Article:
Leonard Hugh McCain died from complications of COVID-19 Oct. 12 in Brighton. He was born Oct. 20, 1928, in Longmont, the fourth of seven children born to James and Lucy McCain. His mother was a poet and his father a farmer before becoming a barber during the Great Depression. Leonard fondly remembered, as a small boy, being sent by his father to the five-and-dime store across the street from the barbershop to fetch him a cigar.
Those who knew Len describe him as a true legal scholar, a man of God, highly ethical, a benign jokester. He was a man on the go who climbed Longs Peak as a youth, yet also found peace in adulthood tending to baby pine saplings and devouring the daily newspaper.
He loved playing and watching sports. Listening to University of Colorado college football games on the radio planted a seed of interest in higher education. After his graduation from Lyons High School in 1946 as salutatorian, that seed sprouted when he hitch-hiked to the University of Colorado, where he received a bachelor’s degree in history in 1951 and a juris doctorate in 1956.
In between work on those degrees he was drafted into the U.S. Army in 1954 and became an intelligence officer. On his flight transport to Korea from Guam, he often recounted, the pilot came on the intercom to announce that President Eisenhower had signed the armistice stopping the war. The soldiers let out a cheer. His plane was diverted to Japan, where Len spent a year manning the military pay run to Northern Japan. In Japan, aside from his official duties in the Counter Intelligence Corps, he learned to play golf and to snow ski, two activities he enjoyed after returning stateside.
Back in Colorado, he finished his law degree and joined his friend and classmate, Orrel Daniel, to practice law. With Edward Bown, they formed the law firm of Daniel, McCain, and Brown, which became a fixture for decades on the corner of Bridge Street and North First Avenue in Brighton.
Len’s law work included prosecution, family law, real estate and municipal practice. He served as assistant city attorney in Thornton and, later, as city attorney in both Brighton and Fort Lupton as both towns grew. His work included efforts in support of the creation of the Brighton Reverse Osmosis Water Treatment Plant, one of the largest such facilities in the nation. Additionally, he served on the board of two local community banks.
In 1966, he married the love of his life, Eloise Randleman, a schoolteacher from Fort Collins. They moved to one of the first Brighton homes located east of Benedict Park on 20th Avenue, where he resided for nearly 50 years. In 1968, Len and Ellie celebrated the birth of their first son, Clark Alan. Two years later their second son, David Randal, was born.
Len loved to travel with his wife and family to locations near and far. He owned a mountain cabin outside of Estes Park, which became a family retreat during summer weekends. In the
1970s and 80s, the family belonged to the Ports of Call Travel Club, through which they took dozens of trips around the nation and the world.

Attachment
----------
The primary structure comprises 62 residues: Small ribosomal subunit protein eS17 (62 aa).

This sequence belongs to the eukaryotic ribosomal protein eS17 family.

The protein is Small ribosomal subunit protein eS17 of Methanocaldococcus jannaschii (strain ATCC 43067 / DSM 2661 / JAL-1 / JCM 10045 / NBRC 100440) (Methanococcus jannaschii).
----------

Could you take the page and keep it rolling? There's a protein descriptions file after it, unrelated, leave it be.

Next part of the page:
Len retired in 1994 after more than 30 years in law. This opened the door for more golf, sporting events, visits to his sons, and travel with Ellie. They became part of the ElderHostel program (now Road Scholars), where they journeyed around the country and the world to attend educational seminars. Len fondly remembered an Elderhostel trip in the late 1990s to Australia and New Zealand.
After Ellie’s untimely death in 1999, Len continued to play golf and follow his favorite sports teams, which included the Broncos, Nuggets, Rockies and his beloved Colorado Buffaloes. He held season tickets to the latter for over 60 years and watched them win the national championship at the Orange Bowl in 1990.
Len was a member of the Brighton United Methodist Church for over 50 years, where he served on the board of trustees and in other roles. He was also a member of the Lions Club, first in Brighton and later, in Denver. He served on the board of directors of Rude Park Child Care Center, an early childhood education provider and club affiliate located in Denver. He proudly received his 60-year membership pin several years before he died.
He lived his final five years at Inglenook at Brighton, where he enjoyed the ease of having meals prepared for him, regular Bingo games and camaraderie with other residents. Betty Winfree became a beloved friend and constant companion.
Survivors include three brothers, Jim, Gene and Dean and his wife Mary; one sister, Margaret Billings; sons, Clark and his wife Mary (Donoghue), and their two children, Ellie and Patrick, and David and his wife, Katie Pierce, and their dog, Star. Both of his parents; two brothers, Richard and Merle; and wife Eloise, preceded him in death.
He will be remembered for his sense of humor, an abiding interest in politics, sports, and finances, his service to our community and loving devotion to his family.
In lieu of flowers, the family requests donations be made to the Rocky Mountain Lions Eye Institute or the University of Colorado Foundation.